So, the survivors are transformed from symbols of past injustice into symbols of contemporary injustice.
‘To see the Tuol Sleng survivors as victimised by tourist cameras oversimplifies the complexities of how these records are constructed and circulated, and denies the survivors agency in creating them’ (pg 155) Thus ‘... the records of Tuol Sleng are never finalised, their meaning never resolved; they are always in the process of becoming’ (pg 156)
The mug shot images were originally the instrument of depersonalisation of the victim, and effectively their death warrant within the closed-loop of the totalitarian Khmer Rouge bureaucracy. They became instruments of justification for the Vietnamese invasion of 1979, and the beginnings of an historical archive for scholars. Archivists and photographers attempted to repurpose them as Art, with insufficient context.
DC-Cam uses them effectively and politically to prosecute justice against the leaders of the KR, at the ECCC Tribunal. The few remaining survivors of Tuol Sleng use them to create some financial security, despite their double traumas as torture victims and then victims of institutional failure to provide reparation. And tourists, in photographing these survivors and survivors the records themselves, bear witness to the genocide.
Yet, In all cases, the mug shots leave silent the millions of other victims of the Khmer Rouge.
I will leave the last words to Caswell:
‘As scholars, archivists and humans, it is our responsibility to respectfully activate these records in the present, acknowledge the silences encoded within them, and bring them forth from the past into the future, ensuring they will not be erased’ (pg 165).
Comments from the University of Wisconsin book page:
“An important book that will reward re-reading for years to come. Using an archival frame of reference, Caswell describes the reasons for the creation and subsequent uses of the familiar yet tragic mug shots of Tuol Sleng prison victims, demonstrating the many silences these records encode and illustrating how they can be employed to transform narratives of victimhood into narratives of agency and witness.”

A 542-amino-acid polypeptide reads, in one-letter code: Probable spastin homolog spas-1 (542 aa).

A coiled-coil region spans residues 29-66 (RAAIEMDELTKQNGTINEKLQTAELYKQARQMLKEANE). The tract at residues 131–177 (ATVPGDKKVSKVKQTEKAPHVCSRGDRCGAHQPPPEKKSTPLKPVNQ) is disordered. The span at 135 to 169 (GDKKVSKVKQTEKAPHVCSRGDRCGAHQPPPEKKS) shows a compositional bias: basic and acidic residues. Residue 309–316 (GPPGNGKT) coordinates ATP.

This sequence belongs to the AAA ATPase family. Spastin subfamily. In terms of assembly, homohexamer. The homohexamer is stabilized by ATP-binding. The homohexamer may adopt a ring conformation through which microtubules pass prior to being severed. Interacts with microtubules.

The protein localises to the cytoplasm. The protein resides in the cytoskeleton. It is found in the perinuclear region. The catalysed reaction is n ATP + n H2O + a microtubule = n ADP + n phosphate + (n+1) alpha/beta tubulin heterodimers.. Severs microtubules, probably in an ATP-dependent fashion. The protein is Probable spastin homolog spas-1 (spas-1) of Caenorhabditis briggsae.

Andrew Flinn, University College London
“Caswell pays homage to the subjects of the heart-breaking mug shots taken at a Khmer Rouge prison and examines the impact that the photographs have had over the years on different viewers. Her humane, sophisticated, and unblinking book sharpens and enhances our understanding of the so-called Pol Pot era.”
David Chandler, Monash University
Caswell, Michele. 2014. Archiving the Unspeakable: Silence, Memory, and the Photographic Record in Cambodia. Madison: University Wisconsin.
En, Nhem & Duong, Dara. 2014. The Khmer Rouge’s Photographer at S21. Phnom Penh: Nhem En.
Riley, Chris & Niven, Douglas. 1996. The Killing Fields. Santa Fe: Twin Palms Publishers.
Tagg, John. 1988. The Burden of Representation. Minneapolis: University of Minnesota Press.
Trouillot, Michel-Ralph. 1995. Silencing the Past. Boston: Beacon Press.